Primary Care Corner with Geoffrey Modest MD: Coffee, Hot Drinks, and Cancer

By Dr. Geoffrey Modest

A working group of the International Agency for Research on Cancer (IARC), the specialized cancer agency of the World Health Organization, reviewed data on the relationship between caffeine as well as hot beverages with cancer, finding that caffeine is good but hot beverages bad (See The full Monograph is in press, but Lancet Oncology published a summary.


  • Caffeine had been listed in 1991 as “possibly carcinogenic to humans” based on limited data of increase in bladder cancer. But:
    • Bladder cancer: newer, better data (>1000 observational and experimental studies) suggest that there is no consistent relationship, and raised the concern in older studies of potential confounding from cigarettes or occupational exposures.
    • Liver cancer: there seems to be an inverse correlation, based on case-control studies, with decreasing risk by 15% for each cup of coffee/day. Beneficial effects on liver fibrosis and cirrhosis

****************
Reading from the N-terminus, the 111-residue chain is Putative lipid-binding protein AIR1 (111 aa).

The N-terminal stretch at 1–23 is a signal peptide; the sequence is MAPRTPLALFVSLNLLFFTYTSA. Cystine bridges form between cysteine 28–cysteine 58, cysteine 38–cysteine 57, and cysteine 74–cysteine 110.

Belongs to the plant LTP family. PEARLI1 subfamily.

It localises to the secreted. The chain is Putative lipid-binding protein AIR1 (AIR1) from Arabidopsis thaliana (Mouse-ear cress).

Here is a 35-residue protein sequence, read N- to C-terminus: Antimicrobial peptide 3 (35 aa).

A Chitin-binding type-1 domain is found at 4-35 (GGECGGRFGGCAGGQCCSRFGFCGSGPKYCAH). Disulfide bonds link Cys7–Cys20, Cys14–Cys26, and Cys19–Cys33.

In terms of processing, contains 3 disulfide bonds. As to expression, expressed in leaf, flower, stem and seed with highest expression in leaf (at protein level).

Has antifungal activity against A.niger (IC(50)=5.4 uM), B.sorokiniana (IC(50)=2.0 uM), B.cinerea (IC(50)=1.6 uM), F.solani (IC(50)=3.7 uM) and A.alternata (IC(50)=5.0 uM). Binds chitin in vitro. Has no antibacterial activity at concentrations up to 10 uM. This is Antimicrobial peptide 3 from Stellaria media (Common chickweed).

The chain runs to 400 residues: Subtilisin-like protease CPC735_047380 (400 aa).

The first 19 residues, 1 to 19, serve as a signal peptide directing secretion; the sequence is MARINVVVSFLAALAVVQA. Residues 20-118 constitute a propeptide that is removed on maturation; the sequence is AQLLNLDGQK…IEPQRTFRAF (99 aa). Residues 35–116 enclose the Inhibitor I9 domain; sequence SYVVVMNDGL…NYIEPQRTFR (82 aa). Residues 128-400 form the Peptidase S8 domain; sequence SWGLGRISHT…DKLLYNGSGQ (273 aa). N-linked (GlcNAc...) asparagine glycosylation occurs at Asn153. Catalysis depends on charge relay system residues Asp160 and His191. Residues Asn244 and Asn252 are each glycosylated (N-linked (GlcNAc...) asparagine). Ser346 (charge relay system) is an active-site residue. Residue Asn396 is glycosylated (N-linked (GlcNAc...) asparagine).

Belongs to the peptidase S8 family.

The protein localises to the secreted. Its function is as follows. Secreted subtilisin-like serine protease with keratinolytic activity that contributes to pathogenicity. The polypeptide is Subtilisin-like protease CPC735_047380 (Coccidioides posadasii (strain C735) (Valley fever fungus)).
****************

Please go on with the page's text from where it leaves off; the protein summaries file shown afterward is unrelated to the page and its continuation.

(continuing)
• Breast cancer: meta-analysis of 1 million women suggests no association or ?modest inverse one
    • Pancreas and prostate: no increase
    • Endometrium: likely inverse associationwith coffee
    • Other cancers (lung, colorectal, stomach, esophagus, oral cavity, ovary, brain, childhood leukemia): data inconsistent or not evaluable because of biases, etc.
    • Conclusion: “overall coffee drinking was evaluated as unclassifiable as to it carcinogenicity to humans”
  • Hot drinks, IARC classified Mate, served traditionally at a very hot temperature (>65°C), as “probably carcinogenic to humans”. Mate is made from dried leaves of Ilex paraguariensis (Mate Yerba) with varying caffeine content and mainly consumed in South America, and less so in Middle East, Europe, North America.
  • Esophageal cancer: significantly increased risk, but only when drunk very hot or hot. and similar results have been found for other very hot drinks
  • Animal studies: very hot water (65-70°C) increased the incidence of nitrosamine-induced esophageal tumors. And hot water (>65°C) can act as a tumor promoter, perhaps through chronic cell injury
  • Conclusion: “drinking very hot beverages at above 65°C was classified as ‘probably carcinogenic to humans’, but “drinking mate that is not very hot was ‘not classifiable as to its carcinogenicity to humans'”



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